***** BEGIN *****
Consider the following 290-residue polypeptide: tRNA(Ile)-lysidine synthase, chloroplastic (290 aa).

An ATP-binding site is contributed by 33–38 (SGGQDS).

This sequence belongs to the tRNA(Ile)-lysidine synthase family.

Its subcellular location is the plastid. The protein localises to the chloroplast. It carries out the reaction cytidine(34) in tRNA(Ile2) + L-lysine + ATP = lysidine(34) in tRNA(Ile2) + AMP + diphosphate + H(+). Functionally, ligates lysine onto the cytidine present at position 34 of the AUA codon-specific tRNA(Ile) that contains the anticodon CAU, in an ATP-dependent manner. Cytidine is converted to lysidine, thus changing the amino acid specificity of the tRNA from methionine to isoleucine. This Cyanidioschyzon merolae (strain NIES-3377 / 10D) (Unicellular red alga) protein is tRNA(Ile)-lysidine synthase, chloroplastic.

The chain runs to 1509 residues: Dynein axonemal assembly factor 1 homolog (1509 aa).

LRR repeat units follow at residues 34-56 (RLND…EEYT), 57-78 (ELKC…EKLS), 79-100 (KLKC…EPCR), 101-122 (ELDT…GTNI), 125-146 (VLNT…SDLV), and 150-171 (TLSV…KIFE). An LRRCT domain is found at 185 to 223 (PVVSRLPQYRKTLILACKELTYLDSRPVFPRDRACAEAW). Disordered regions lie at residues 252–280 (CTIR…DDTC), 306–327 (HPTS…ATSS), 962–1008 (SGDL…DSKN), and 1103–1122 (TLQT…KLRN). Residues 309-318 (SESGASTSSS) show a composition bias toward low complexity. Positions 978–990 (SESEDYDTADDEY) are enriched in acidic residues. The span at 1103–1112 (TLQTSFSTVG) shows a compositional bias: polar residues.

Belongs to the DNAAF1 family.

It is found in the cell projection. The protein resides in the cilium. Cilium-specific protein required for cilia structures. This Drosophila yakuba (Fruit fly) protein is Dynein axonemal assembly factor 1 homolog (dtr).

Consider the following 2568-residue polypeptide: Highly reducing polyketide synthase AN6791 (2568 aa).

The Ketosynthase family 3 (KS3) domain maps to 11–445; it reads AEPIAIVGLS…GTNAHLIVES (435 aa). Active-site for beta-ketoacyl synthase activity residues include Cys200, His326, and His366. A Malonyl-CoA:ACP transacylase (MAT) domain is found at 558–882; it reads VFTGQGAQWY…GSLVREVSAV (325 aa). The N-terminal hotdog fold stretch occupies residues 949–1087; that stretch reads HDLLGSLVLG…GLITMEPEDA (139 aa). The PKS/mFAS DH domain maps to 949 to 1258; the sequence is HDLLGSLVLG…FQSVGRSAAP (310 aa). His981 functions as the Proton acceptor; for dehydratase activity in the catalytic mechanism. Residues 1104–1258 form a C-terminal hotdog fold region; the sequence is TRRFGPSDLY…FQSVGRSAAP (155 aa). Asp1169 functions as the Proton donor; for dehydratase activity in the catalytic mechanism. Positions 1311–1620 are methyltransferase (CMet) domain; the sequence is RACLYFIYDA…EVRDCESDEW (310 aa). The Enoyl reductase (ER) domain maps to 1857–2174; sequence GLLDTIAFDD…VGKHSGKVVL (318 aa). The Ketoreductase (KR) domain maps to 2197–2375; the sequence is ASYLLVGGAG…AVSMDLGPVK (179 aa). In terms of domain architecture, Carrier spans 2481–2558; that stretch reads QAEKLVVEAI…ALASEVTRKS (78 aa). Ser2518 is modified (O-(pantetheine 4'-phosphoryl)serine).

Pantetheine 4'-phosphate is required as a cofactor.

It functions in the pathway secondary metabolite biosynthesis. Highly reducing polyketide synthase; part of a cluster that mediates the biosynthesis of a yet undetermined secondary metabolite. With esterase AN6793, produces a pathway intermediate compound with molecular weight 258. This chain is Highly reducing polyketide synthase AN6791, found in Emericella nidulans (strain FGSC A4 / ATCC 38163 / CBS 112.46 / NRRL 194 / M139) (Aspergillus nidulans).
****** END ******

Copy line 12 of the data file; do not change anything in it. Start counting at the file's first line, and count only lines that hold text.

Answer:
It functions in the pathway secondary metabolite biosynthesis. Highly reducing polyketide synthase; part of a cluster that mediates the biosynthesis of a yet undetermined secondary metabolite. With esterase AN6793, produces a pathway intermediate compound with molecular weight 258. This chain is Highly reducing polyketide synthase AN6791, found in Emericella nidulans (strain FGSC A4 / ATCC 38163 / CBS 112.46 / NRRL 194 / M139) (Aspergillus nidulans).